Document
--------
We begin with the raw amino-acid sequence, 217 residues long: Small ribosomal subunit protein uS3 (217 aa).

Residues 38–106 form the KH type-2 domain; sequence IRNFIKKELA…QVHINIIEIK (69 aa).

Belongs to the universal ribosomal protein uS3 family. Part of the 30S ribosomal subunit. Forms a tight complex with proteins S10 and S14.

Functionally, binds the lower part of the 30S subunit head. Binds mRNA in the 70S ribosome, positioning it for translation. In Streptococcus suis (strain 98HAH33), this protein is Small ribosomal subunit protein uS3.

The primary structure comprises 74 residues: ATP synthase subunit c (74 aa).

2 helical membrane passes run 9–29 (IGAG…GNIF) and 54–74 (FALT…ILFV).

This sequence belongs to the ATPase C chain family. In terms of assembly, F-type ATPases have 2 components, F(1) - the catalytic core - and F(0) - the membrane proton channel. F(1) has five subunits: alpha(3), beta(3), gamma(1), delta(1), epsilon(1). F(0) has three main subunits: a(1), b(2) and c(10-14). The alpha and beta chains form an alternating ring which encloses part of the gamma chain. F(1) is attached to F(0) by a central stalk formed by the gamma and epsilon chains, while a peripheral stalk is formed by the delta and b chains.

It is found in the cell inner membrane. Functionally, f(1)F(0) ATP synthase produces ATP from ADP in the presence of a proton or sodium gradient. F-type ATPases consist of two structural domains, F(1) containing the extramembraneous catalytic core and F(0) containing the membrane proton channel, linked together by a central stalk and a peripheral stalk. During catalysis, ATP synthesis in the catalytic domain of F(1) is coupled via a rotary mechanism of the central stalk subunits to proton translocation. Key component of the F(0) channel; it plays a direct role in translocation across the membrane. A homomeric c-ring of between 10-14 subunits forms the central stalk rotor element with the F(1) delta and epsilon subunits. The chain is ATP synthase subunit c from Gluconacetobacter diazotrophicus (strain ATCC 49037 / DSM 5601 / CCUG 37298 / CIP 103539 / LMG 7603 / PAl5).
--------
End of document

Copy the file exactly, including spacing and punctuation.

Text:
We begin with the raw amino-acid sequence, 217 residues long: Small ribosomal subunit protein uS3 (217 aa).

Residues 38–106 form the KH type-2 domain; sequence IRNFIKKELA…QVHINIIEIK (69 aa).

Belongs to the universal ribosomal protein uS3 family. Part of the 30S ribosomal subunit. Forms a tight complex with proteins S10 and S14.

Functionally, binds the lower part of the 30S subunit head. Binds mRNA in the 70S ribosome, positioning it for translation. In Streptococcus suis (strain 98HAH33), this protein is Small ribosomal subunit protein uS3.

The primary structure comprises 74 residues: ATP synthase subunit c (74 aa).

2 helical membrane passes run 9–29 (IGAG…GNIF) and 54–74 (FALT…ILFV).

This sequence belongs to the ATPase C chain family. In terms of assembly, F-type ATPases have 2 components, F(1) - the catalytic core - and F(0) - the membrane proton channel. F(1) has five subunits: alpha(3), beta(3), gamma(1), delta(1), epsilon(1). F(0) has three main subunits: a(1), b(2) and c(10-14). The alpha and beta chains form an alternating ring which encloses part of the gamma chain. F(1) is attached to F(0) by a central stalk formed by the gamma and epsilon chains, while a peripheral stalk is formed by the delta and b chains.

It is found in the cell inner membrane. Functionally, f(1)F(0) ATP synthase produces ATP from ADP in the presence of a proton or sodium gradient. F-type ATPases consist of two structural domains, F(1) containing the extramembraneous catalytic core and F(0) containing the membrane proton channel, linked together by a central stalk and a peripheral stalk. During catalysis, ATP synthesis in the catalytic domain of F(1) is coupled via a rotary mechanism of the central stalk subunits to proton translocation. Key component of the F(0) channel; it plays a direct role in translocation across the membrane. A homomeric c-ring of between 10-14 subunits forms the central stalk rotor element with the F(1) delta and epsilon subunits. The chain is ATP synthase subunit c from Gluconacetobacter diazotrophicus (strain ATCC 49037 / DSM 5601 / CCUG 37298 / CIP 103539 / LMG 7603 / PAl5).